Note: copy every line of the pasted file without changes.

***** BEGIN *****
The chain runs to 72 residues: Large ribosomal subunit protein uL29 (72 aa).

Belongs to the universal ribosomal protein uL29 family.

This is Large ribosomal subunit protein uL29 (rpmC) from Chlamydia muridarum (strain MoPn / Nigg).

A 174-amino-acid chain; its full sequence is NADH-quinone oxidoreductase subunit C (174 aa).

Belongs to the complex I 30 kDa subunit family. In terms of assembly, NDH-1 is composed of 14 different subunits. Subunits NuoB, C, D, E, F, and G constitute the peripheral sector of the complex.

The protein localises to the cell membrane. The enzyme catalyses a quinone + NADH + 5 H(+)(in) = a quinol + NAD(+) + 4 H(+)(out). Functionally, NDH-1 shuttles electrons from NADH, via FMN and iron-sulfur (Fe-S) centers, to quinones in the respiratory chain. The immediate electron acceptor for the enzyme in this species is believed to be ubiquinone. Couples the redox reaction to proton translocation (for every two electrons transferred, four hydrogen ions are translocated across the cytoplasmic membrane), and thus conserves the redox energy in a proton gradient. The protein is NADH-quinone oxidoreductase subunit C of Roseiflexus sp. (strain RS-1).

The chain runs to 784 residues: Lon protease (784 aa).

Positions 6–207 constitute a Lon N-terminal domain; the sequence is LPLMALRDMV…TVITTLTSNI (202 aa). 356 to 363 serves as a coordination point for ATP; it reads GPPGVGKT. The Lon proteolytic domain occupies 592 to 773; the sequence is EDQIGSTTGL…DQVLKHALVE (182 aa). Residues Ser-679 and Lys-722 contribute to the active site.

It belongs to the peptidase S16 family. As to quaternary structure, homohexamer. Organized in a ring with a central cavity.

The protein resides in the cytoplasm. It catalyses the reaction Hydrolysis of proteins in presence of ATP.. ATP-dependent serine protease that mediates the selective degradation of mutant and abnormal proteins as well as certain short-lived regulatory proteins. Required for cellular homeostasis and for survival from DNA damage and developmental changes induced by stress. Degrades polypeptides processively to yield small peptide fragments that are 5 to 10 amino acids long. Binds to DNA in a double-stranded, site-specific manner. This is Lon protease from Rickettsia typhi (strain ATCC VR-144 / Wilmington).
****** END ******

The chain runs to 72 residues: Large ribosomal subunit protein uL29 (72 aa).

Belongs to the universal ribosomal protein uL29 family.

This is Large ribosomal subunit protein uL29 (rpmC) from Chlamydia muridarum (strain MoPn / Nigg).

A 174-amino-acid chain; its full sequence is NADH-quinone oxidoreductase subunit C (174 aa).

Belongs to the complex I 30 kDa subunit family. In terms of assembly, NDH-1 is composed of 14 different subunits. Subunits NuoB, C, D, E, F, and G constitute the peripheral sector of the complex.

The protein localises to the cell membrane. The enzyme catalyses a quinone + NADH + 5 H(+)(in) = a quinol + NAD(+) + 4 H(+)(out). Functionally, NDH-1 shuttles electrons from NADH, via FMN and iron-sulfur (Fe-S) centers, to quinones in the respiratory chain. The immediate electron acceptor for the enzyme in this species is believed to be ubiquinone. Couples the redox reaction to proton translocation (for every two electrons transferred, four hydrogen ions are translocated across the cytoplasmic membrane), and thus conserves the redox energy in a proton gradient. The protein is NADH-quinone oxidoreductase subunit C of Roseiflexus sp. (strain RS-1).

The chain runs to 784 residues: Lon protease (784 aa).

Positions 6–207 constitute a Lon N-terminal domain; the sequence is LPLMALRDMV…TVITTLTSNI (202 aa). 356 to 363 serves as a coordination point for ATP; it reads GPPGVGKT. The Lon proteolytic domain occupies 592 to 773; the sequence is EDQIGSTTGL…DQVLKHALVE (182 aa). Residues Ser-679 and Lys-722 contribute to the active site.

It belongs to the peptidase S16 family. As to quaternary structure, homohexamer. Organized in a ring with a central cavity.

The protein resides in the cytoplasm. It catalyses the reaction Hydrolysis of proteins in presence of ATP.. ATP-dependent serine protease that mediates the selective degradation of mutant and abnormal proteins as well as certain short-lived regulatory proteins. Required for cellular homeostasis and for survival from DNA damage and developmental changes induced by stress. Degrades polypeptides processively to yield small peptide fragments that are 5 to 10 amino acids long. Binds to DNA in a double-stranded, site-specific manner. This is Lon protease from Rickettsia typhi (strain ATCC VR-144 / Wilmington).